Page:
Is my Will binding in all circumstances? 19 Jul 2013

Many people do not realise that a Will, even if signed correctly, can still be challenged after a person dies.

It is important, therefore, to give careful consideration as to how to distribute your property on death, to limit the risk of a bitter (and potentially expensive) dispute between family members or loved ones after you die.

Who do I need to provide for in my Will?

Under the Family Protection Act you owe a duty to provide “adequate provision” for the proper maintenance and support of your:

In some circumstances, you may also owe a duty to:

What is adequate provision?

Each case depends on its own facts. The Court looks at a range of factors including:

For example, the amount that you will need to provide for your young children differs to that of adult children. Your duty to provide for children who have regularly assisted you in your senior years may differ to a child who you have been estranged from for the last 30 years.

Where you have a duty to provide for more than 1 person, thought will need to be given as to how you can provide for them all.

 What can the Court do if I have not made adequate provision?

The Court can adjust what provision is made for the person claiming under your Will. If the Court does this, this will mean that the share of others under your Will will be reduced.

Will the Court always make changes?

No, not necessarily. The Courts recognise a person’s right to distribute their assets as they see fit. They will only intervene to the extent necessary to provide the person claiming with adequate provision, taking into account the factors set out above.

What about my spouse or partner? Are there any other ways they can claim against my property?

On your death, your spouse/partner is entitled to choose to either:

If, in your Will, you give your spouse/partner less than half of what they would be entitled to under the Property (Relationships) Act, there is a significant risk that they will choose to make a claim under that Act, rather than elect to take under your Will.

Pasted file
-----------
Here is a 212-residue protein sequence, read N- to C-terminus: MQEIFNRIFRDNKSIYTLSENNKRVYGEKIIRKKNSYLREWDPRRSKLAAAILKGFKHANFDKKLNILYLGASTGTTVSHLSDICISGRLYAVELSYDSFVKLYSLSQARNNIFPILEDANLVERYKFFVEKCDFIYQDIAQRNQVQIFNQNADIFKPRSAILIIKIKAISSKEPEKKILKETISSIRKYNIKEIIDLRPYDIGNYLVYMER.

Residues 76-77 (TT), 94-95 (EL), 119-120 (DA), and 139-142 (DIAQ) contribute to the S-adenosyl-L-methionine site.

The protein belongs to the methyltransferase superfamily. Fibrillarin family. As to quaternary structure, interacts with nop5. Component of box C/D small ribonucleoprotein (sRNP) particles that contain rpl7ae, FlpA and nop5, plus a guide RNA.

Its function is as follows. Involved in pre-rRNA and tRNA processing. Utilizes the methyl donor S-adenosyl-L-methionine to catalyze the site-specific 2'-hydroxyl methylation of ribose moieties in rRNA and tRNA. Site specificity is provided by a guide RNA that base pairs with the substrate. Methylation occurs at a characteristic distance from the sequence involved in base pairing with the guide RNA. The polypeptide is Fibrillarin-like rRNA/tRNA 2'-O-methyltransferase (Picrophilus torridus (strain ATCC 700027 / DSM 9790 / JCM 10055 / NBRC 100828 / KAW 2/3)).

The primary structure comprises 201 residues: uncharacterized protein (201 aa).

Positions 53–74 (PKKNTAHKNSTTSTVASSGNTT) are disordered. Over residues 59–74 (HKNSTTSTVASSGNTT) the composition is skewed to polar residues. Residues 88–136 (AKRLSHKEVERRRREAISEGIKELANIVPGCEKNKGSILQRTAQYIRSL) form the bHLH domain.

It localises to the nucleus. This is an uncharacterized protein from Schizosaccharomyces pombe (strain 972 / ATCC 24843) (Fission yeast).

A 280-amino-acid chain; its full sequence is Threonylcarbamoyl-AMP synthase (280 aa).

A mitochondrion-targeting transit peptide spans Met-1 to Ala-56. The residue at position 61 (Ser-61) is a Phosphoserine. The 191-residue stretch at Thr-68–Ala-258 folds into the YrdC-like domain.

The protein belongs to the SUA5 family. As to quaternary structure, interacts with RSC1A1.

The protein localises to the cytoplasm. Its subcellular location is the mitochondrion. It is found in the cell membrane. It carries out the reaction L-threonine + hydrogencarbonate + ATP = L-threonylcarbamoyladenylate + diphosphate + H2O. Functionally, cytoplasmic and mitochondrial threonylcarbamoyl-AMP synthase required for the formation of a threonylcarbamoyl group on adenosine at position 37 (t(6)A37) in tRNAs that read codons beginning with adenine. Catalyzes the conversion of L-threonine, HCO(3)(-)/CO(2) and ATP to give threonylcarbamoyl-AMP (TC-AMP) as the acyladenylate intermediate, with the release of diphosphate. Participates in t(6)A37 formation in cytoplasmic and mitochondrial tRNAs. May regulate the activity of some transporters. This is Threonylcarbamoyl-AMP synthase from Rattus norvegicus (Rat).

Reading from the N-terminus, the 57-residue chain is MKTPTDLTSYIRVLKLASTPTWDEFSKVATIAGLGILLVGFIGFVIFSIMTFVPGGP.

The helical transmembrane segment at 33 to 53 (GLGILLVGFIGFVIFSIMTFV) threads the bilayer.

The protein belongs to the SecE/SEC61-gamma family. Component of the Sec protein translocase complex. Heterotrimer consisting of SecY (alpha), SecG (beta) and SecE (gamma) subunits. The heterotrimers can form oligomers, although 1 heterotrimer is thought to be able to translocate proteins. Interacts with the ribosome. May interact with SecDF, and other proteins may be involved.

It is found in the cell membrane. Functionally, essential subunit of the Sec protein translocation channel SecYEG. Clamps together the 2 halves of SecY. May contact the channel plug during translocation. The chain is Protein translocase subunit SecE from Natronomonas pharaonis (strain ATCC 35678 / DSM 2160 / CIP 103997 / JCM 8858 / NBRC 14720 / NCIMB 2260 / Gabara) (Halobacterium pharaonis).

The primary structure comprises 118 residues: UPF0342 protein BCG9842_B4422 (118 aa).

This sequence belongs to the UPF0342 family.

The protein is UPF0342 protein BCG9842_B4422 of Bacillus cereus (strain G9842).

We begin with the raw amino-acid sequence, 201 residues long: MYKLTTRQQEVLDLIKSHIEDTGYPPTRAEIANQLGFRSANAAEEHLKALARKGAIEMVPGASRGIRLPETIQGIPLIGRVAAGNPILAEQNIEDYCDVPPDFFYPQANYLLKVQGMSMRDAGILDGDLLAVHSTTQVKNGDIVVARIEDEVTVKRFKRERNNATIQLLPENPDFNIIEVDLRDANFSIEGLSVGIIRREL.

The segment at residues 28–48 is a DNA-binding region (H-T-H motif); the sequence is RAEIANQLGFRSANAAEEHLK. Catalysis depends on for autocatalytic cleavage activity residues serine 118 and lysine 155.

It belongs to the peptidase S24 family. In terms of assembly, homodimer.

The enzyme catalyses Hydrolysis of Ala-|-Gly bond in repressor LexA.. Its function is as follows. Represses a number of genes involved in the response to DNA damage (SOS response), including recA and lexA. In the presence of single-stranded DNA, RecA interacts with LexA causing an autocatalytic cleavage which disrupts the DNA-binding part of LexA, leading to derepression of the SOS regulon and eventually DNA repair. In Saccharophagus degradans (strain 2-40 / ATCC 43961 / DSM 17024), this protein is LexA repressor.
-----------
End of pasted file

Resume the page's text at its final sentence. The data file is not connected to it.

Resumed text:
To limit the risk, you and your partner/spouse would need to enter into a Contracting Out Agreement limiting your partner/spouse’s right to claim half your relationship property on death.

Are there any other ways my will can be attacked?

Your Will could also be attacked if you made a promise during your lifetime to provide for someone in your Will who carried out services or work for you. The Court could declare that that person has a right to be provided for from your estate.

Services can include not only things done for you during your lifetime, but also companionship, affection and emotional support (if it exceeds what would be normally expected of that person).

The amount of payment will not necessarily be what you promised them. The Court will consider:

What can I do to prevent claims against my estate?

The most important thing you can do is to discuss your wishes, your personal circumstances and your property with your lawyer at the time you are making your Will. This is especially important if you have children from a previous relationship to your current one or if you do not want to equally provide for your children.

Other things you can do include:

Should you need any assistance with this, or with any other matter, please contact Paul Cowey at Parry Field Lawyers (348-8480).